Władysław the Hunchback (pl: Władysław Garbaty; ca. 1303/05 - 5 June 1351/April 1352), was a Polish prince, member of the House of Piast. He was Duke of Dobrzyń during 1312-1327 (until 1316 under the regency of his mother and uncle) and again since 1343, and Duke of Łęczyca since 1327.
He was the second or first son of Siemowit of Dobrzyń and Anastasia, daughter of Leo I of Halych-Peremyshl.
In 1316 Władysław entered into an agreement with Florian, Bishop of Płock) concerning with the payment of tithes, and in this way the excommunication imposed to his family since 1310 was removed. After began his independent rule, he was a faithful supported of his uncle and former regent Władysław I the Elbow-high, to whom he recognized as his overlord.
During all his reign, Władysław (and his brother and co-ruler Bolesław) tried to pursue a friendly policy with the Church; on 24 June 1323 they founded (jointly with their mother) a hospital for the Order of the Holy Sepulchre at Rypin and in 1332 they granted several villages including Lodza (who since 1423 was named Łódź) in perpetual possession to the Kujawy Bishops.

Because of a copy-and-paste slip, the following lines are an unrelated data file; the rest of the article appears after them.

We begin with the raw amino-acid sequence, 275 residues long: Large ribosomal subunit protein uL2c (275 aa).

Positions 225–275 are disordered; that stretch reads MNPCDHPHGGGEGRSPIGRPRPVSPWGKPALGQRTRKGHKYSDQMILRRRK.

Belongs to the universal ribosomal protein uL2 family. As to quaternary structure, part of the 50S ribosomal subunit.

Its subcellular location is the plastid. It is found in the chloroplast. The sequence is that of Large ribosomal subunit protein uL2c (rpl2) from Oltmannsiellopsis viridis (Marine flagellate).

In 1327/28, thanks to the threats of the Teutonic Order, the Polish King proposed to Władysław and Bolesław the exchange of their ancestral domain Dobrzyń for Łęczyca. This agreement was formalized on 1 October 1327.
After the death of his brother Bolesław ca. 1328, Władysław ruled alone. In 1343, as a result of the Treaty of Kalisz, Władysław recovered Dobrzyń (although probably this was a part of the 1327/28 exchange treaty). In addition, he could kept the district of Łęczyca during his lifetime.
Around 1343, Władysław married with Anna (d. ca. September 1349), whose origins are unknown. They had no children.
Władysław died between 1351 and 1352. Because he was childless, his districts of Dobrzyń and Łęczyca were merged to the Polish Kingdom.